Much of the three televised debates between Prime Minister Scott Morrison and ALP leader Anthony Albanese has focused on economic and financial matters and who will best manage the Australian economy. Ignored, as the Bible says: “Man shall not live by bread alone”. As argued by the British philosopher and cultural critic Roger Scruton, such is the impact of the culture wars and woke ideology that it is no longer enough to focus on issues like “market economics and free trade”.
In his book Conservatism, Scruton writes the challenge facing conservatives is to reassert the significance of Christianity. Scruton exhorts conservatives to
rediscover what we are and what we stand for, and having rediscovered it, be prepared to fight for it. That is now, as it has ever been, the conservative message. And what we stand for is a religious as much as a political inheritance.
Scruton goes on to suggest central to the conflict between conservatism and cultural-Marxism is the process of “exploring the roots of secular government in the Christian inheritance” and re-establishing “confidence not in our political institutions only, but in the spiritual inheritance on which they ultimately rest”.
Hence the decision to publish Christianity Matters In These Troubled Times. Given the increasingly prevalence and destructive impact of what Sydney’s Archbishop Fisher terms absolutist secularism it’s timely, notwithstanding its sins, to reassert the significance and value of Christianity.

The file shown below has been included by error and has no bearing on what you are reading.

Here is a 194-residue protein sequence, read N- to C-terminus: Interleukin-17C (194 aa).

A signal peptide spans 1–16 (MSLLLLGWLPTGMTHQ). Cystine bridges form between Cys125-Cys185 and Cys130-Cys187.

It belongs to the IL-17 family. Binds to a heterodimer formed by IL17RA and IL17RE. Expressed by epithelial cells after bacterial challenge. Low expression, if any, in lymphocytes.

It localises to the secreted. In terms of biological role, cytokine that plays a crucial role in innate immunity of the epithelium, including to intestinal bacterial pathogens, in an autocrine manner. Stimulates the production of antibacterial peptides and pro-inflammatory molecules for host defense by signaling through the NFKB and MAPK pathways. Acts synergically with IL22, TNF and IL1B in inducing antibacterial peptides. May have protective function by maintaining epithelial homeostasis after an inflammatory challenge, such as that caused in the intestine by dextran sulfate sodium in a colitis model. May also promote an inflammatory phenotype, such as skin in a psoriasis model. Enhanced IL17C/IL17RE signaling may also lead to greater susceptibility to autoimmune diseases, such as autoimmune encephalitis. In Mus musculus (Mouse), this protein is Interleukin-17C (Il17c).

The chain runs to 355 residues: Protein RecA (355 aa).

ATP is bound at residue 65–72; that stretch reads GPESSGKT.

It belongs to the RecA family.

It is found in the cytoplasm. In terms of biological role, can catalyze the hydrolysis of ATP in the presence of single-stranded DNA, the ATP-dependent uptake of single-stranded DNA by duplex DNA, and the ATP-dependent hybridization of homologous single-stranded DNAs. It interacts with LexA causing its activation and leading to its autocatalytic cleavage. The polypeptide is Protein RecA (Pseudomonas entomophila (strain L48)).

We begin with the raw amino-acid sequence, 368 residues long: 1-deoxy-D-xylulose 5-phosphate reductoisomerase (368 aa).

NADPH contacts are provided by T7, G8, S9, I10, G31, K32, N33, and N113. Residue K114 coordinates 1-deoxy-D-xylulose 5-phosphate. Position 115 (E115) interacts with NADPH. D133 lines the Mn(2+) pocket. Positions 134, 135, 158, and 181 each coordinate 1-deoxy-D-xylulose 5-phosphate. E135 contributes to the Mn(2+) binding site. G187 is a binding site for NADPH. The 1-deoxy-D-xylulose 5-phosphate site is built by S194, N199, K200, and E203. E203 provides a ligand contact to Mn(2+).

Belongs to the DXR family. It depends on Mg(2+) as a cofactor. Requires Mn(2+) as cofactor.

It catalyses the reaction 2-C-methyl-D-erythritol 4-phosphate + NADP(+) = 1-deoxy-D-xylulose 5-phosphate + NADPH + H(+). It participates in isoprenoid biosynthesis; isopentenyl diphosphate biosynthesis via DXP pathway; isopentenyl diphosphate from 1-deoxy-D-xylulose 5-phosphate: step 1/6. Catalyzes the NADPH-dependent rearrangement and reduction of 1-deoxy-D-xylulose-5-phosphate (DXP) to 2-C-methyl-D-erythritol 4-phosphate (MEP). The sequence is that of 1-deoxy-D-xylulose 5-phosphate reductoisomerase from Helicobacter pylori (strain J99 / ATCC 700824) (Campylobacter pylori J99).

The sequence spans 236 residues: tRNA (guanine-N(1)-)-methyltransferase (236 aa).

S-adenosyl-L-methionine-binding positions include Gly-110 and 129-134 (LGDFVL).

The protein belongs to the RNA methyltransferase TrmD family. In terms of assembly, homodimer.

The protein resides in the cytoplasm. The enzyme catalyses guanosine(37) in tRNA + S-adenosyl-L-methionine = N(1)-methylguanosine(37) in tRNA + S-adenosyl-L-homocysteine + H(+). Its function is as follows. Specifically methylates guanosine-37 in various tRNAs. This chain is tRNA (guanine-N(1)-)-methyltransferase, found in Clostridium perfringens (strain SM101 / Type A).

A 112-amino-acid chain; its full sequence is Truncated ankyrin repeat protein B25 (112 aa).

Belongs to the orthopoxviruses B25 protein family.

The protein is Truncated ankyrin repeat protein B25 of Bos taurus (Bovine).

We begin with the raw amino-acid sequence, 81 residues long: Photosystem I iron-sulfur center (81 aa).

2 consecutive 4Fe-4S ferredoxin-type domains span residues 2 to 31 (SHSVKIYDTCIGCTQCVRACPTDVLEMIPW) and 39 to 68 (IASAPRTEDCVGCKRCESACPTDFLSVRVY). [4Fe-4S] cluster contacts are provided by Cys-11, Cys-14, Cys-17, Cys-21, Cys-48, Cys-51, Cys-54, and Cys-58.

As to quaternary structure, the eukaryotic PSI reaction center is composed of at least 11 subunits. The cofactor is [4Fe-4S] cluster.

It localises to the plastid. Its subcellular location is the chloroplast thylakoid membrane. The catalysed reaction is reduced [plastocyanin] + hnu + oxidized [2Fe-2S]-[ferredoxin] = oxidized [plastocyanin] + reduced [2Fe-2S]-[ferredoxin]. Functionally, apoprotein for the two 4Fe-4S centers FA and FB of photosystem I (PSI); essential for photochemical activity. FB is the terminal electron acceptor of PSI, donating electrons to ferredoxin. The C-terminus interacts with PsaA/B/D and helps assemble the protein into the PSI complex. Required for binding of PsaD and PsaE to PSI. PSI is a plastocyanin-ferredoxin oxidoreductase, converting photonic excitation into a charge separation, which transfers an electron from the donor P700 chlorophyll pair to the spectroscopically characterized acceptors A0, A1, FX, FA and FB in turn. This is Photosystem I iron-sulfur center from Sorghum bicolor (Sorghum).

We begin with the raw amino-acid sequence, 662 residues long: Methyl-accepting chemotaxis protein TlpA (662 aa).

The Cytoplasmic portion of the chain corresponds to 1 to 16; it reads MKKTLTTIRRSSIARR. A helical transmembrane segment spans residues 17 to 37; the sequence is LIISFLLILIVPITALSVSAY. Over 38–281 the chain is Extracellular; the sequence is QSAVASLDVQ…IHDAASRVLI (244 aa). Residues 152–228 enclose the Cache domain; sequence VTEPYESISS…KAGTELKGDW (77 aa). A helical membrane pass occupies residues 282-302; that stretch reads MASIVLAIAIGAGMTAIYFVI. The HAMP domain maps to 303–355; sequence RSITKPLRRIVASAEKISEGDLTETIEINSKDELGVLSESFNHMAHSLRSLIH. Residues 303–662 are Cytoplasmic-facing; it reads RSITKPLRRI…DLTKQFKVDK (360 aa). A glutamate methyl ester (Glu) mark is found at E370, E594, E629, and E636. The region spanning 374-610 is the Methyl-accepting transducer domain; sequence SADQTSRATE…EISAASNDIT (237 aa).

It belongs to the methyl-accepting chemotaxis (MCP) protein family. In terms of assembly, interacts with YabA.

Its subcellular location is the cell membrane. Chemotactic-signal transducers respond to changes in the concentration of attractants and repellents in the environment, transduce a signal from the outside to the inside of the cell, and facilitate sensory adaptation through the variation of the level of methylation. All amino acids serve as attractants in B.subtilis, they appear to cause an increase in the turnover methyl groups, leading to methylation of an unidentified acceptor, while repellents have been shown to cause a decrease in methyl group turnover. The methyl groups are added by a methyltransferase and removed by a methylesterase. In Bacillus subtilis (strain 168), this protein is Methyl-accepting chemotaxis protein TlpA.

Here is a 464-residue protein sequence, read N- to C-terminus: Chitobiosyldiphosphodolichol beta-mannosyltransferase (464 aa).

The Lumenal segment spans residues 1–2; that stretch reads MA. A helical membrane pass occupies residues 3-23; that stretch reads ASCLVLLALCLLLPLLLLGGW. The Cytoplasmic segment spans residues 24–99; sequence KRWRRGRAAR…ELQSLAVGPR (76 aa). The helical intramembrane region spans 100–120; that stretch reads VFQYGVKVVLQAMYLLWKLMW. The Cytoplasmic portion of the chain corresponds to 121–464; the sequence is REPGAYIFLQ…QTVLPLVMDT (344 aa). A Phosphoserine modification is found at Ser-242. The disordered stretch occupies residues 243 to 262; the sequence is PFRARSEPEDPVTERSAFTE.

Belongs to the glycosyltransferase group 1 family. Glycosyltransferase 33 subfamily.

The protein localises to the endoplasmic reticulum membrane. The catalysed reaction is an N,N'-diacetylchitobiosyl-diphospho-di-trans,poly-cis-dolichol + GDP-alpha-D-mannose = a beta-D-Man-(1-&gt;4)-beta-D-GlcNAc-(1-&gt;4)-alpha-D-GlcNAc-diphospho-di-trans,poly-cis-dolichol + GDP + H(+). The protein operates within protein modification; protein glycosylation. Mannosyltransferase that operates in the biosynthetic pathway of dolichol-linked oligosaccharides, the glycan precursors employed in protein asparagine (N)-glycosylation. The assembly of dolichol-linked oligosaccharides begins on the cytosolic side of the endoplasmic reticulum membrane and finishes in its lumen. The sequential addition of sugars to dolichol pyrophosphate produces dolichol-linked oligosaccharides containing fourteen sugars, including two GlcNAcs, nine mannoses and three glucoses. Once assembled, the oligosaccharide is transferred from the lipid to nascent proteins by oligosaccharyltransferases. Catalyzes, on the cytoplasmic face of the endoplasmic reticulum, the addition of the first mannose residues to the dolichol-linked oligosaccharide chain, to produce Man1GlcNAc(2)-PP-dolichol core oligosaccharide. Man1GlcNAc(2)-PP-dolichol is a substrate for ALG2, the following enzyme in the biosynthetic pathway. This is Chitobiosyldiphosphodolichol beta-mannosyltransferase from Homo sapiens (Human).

One of the most common criticisms of Christianity, and religion in general, is that Australia is a secular society and that one’s religion is a personal matter and not something that should be allowed in the public square or to intrude on public policy and governance. Ignored, as argued by one of the authors of the anthology, Augusto Zimmermann, is that Australia’s legal and political systems inherited from Britain are deeply influenced by Christian beliefs and teachings. Those responsible for the Magna Carta and the struggle to limit the power of the monarch argued the King’s law was subservient to the law of God.
Zimmermann writes: “The idea of a higher law which protects the natural rights of the individual was first advocated by medieval scholars, then reshaped by the likes of John Locke and Thomas Jefferson, and then invoked in the 1960s in the struggle for civil rights in the United States.” The Preamble to the Australian Constitution includes the phrase “… humbly relying on the blessing of Almighty God”, and concepts like the inherent dignity of the person, the right to liberty and freedom plus a commitment to social justice and the common good are based on the New Testament.
As noted by Tim Costello and Martyn Iles in their respective chapters, Christianity is also vitally important as it promotes a strong sense of charity and willingness to serve others. Costello writes “In Matthew 25, Jesus’s parable instructs His followers to care for the hungry, thirsty, homeless, naked, sick, and imprisoned – the marginalised, in whom His face can be revealed”.